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How can I pick up other tech stacks more quickly at Meta?

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Mid-Level Software Engineer [E4] at Meta2 years ago

I'm primarily on the back-end, but I've been put on a lot of other stacks. I've worked with www and Bloks and now I need to pick up native Android to debug a deep link issue.

I'm having a hard time with the Android issue. I took a long time just setting up the environment, choosing between VSCode, Android Studio, and OnDemand. I'm now working with adb, which I don't really understand as it's completely new to me. There's not a lot of documentation for my problem area, and it's been rough.

More broadly speaking, how can I do better in these situations and pick up new stacks faster?

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Discussion

(4 comments)
  • 5
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    Tech Lead @ Robinhood, Meta, Course Hero
    2 years ago
    • Find time with a person to help you. Given your situation, finding a technically fluent E3 in your problem space can be effective, as there's a good incentive for them to help you (they can claim impact onboarding an E4). The documentation at Meta is too poor for full self-learning.
    • Zooming out, hold your manager accountable for finding the proper people resources when they put you on a problem that is in a scope completely outside of your domain. Back-end to mobile is a huge jump in particular - Just figuring that out alone is going to be very rough.
    • E4 is not the level where I would expect them to be able to pick up an entirely different stack with no hand-holding after a short period of time. That's more of an expectation of E5 and definitely at E6. I think for E4, it's expected to need a decent amount of help in the beginning - The important thing is to ask for it.
    • For a similar question where I go over learning more holistically: "What’s the most effective way to switch domains in tech?"
  • 6
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    Meta, Pinterest, Kosei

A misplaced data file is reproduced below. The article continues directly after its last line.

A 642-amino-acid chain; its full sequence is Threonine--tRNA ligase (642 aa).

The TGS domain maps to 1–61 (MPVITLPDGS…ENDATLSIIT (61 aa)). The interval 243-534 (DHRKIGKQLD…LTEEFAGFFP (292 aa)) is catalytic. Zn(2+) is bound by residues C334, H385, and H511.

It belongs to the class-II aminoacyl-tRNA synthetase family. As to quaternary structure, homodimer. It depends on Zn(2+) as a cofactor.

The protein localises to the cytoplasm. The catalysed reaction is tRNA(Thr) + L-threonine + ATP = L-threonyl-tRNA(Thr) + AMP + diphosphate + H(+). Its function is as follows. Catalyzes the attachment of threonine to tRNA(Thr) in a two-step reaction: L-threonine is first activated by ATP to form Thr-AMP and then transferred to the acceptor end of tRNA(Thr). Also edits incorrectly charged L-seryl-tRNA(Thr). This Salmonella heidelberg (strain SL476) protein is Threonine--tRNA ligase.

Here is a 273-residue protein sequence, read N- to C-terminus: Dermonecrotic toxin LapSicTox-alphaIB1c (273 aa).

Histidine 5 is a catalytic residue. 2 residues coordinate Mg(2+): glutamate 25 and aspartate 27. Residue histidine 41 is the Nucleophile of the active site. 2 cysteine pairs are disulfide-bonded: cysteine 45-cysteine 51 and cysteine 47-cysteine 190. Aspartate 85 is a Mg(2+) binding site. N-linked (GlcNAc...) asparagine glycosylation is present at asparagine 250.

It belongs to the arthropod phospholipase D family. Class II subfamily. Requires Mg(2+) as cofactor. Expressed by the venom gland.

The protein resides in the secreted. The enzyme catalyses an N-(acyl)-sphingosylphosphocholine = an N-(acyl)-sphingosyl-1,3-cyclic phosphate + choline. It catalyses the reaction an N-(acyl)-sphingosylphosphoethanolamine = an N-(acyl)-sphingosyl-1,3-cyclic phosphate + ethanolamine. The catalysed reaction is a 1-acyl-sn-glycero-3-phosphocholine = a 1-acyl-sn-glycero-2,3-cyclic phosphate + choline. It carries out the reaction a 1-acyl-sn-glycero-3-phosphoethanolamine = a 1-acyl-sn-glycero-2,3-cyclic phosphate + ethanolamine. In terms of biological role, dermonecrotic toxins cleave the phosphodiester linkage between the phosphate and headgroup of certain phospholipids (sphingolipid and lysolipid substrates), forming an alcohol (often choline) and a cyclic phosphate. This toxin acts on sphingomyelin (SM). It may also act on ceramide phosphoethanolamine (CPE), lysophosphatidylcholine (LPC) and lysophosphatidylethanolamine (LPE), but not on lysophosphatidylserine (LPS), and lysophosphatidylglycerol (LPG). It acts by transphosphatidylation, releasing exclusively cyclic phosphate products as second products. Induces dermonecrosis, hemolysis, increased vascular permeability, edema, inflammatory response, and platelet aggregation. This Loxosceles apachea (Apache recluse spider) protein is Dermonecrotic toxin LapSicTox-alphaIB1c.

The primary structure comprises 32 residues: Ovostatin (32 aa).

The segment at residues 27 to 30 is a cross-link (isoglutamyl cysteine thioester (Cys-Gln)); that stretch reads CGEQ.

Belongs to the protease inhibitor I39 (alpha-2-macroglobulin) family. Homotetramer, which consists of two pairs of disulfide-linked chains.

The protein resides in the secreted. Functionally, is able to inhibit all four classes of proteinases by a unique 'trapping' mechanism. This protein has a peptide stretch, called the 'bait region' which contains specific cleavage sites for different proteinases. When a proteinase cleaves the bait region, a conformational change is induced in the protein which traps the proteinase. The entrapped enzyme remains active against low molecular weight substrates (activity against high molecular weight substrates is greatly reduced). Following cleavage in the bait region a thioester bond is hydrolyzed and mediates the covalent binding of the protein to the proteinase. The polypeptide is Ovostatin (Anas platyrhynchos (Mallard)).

2 years ago
    1. Start running the code ASAP. Add a log statement to observe when it gets hit and the state of the variables at that point. DON'T get stuck reading documentation about the language or codebase.
    2. Intentionally break things and understand how they break. Instead of incrementing something by one, increment it by two. Can you explain the result of that change?
    3. Land a low-effort code change quickly. Fix a spelling error, modify a comment, or add a unit test -- huge confidence boost, and will save you any surprises when you're making a "real" change later.
  • 4
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    Senior Manager at Zoox; Meta, Snap, Google
    2 years ago

    Alex and Rahul mentioned really great points here. I would only add that there are a lot of great resources on Android and I personally learned it within couple months completely from the scratch just building my own apps.

    And these days Google itself provides free and easy-to-follow codelabs that can help new developers to learn Android within a couple of weeks. E.g. I would recommend starting from this basic one.

  • 9
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    Meta, Robinhood, Baidu
    a year ago

    The Meta way is to get your hands dirty without fully understanding everything. They don't expect you to read all the documents and understand all of them before making a diff. Figure out the minimum set of documents you need to read and send your first diff as early as possible. Keep making mistakes and learning from them.